It’s the first real test of candidates on two different levels: organization and support. A win in Ames generally means you’ve succeeded in both of those arenas. And it also means you’ve succeeded in raising extravagant amounts of cash prior to the event.

Consider these statistics: Dubya spent $825,000 on the event in 1999 and walked away with first place. Steve Forbes spent over $2 million for his second place finish. What did they spend the money on?

A better question might be what didn’t they spend the money on. Tickets to the event in 1999 were $25 apiece, which all the campaigns gladly paid for in return for a vote. Parking cost money, which again, the campaigns paid for - if you even drove your own vehicle and didn’t take one of the free buses the campaigns chartered. Each campaign had tents outside the main hall for which they paid money - increasing in price the closer to the hall the tent space was (the apex being Bush’s tent, which was closest to the hall and cost him $63,000). At each tent, the campaigns offered food and drinks as well as live music from famous musicians, all free. Steve Forbes even hosted a carnival of sorts, complete with children’s rides that he rented and set up. All in the quest to attract voters.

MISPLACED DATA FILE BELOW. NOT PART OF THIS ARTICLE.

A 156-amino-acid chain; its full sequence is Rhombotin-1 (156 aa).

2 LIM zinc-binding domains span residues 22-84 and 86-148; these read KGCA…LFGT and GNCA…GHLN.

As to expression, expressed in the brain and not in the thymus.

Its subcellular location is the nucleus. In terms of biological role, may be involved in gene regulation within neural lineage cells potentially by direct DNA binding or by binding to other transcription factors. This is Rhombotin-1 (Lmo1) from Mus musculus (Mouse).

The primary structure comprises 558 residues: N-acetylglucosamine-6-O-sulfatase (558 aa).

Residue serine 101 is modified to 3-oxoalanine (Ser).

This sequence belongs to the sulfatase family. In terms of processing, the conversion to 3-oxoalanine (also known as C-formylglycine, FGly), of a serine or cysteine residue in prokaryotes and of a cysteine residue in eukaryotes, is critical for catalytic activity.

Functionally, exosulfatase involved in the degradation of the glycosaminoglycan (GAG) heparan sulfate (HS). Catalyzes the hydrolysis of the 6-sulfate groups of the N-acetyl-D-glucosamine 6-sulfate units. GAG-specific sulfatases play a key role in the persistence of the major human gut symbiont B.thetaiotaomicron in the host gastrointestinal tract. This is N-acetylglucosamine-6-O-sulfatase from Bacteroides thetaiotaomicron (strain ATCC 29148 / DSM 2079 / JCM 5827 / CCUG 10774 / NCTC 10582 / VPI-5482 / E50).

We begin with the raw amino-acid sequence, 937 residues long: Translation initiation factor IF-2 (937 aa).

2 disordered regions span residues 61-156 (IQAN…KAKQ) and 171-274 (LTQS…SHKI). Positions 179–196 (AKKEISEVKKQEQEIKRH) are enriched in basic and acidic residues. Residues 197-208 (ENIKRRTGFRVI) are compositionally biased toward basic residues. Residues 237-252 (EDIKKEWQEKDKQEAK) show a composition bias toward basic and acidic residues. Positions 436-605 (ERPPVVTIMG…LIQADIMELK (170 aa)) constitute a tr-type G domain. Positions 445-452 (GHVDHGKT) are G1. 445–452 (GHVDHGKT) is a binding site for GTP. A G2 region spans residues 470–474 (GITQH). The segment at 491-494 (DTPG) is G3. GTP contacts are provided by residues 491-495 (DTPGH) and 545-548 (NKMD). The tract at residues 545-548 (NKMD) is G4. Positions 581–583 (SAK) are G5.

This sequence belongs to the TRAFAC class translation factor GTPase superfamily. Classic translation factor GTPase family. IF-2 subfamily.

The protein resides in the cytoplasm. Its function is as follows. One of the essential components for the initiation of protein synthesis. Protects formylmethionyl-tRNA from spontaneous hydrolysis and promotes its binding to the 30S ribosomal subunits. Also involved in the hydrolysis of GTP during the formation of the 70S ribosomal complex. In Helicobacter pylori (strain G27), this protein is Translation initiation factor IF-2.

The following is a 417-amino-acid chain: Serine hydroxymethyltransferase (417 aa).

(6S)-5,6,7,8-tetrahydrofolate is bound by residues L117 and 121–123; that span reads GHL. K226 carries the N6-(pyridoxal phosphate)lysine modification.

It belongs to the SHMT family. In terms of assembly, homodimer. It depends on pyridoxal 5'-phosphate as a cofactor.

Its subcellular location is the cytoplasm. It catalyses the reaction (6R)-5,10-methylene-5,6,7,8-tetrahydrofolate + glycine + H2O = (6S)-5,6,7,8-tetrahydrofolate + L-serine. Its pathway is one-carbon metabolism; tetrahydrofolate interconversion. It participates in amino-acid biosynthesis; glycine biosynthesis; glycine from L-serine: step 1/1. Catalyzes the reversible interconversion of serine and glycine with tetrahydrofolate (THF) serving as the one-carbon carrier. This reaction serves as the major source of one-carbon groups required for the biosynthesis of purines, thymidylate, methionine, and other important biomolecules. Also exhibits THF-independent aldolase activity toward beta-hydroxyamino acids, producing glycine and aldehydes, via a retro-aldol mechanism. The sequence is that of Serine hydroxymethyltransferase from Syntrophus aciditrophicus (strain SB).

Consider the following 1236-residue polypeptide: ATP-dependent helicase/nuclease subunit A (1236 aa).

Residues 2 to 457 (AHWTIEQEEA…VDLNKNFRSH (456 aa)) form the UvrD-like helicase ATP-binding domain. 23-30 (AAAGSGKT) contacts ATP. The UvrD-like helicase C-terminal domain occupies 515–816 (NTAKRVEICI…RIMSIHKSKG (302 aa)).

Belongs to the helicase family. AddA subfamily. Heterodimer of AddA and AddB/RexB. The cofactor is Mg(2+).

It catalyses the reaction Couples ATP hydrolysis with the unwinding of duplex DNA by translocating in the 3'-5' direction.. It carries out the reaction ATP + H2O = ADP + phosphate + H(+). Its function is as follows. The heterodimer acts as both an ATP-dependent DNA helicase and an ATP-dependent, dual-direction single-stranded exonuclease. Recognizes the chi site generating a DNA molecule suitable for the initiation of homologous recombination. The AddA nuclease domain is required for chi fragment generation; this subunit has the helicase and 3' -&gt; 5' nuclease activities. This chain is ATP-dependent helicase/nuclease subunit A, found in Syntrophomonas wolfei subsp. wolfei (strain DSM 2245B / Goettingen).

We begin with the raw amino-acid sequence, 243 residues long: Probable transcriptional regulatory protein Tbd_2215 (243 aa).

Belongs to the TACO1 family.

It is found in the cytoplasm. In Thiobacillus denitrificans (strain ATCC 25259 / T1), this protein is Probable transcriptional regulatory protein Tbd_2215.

Truth be told, the real winner of the Ames Straw Poll is the Iowa GOP which hosts the event as its annual fundraiser.

This should be instructive when thinking about how to win the poll now, in 2007. If Bush spent nearly a million dollars and Forbes nearly two million eight years ago, one can only imagine how much the campaigns will spend on the event this year. That does not bode well for poorly funded campaigns such as Tommy Huckback, Gilmore, Paul, or Tancredo. And it says something to the chances of a late-comer such as Fred Thompson succeeding in such an environment.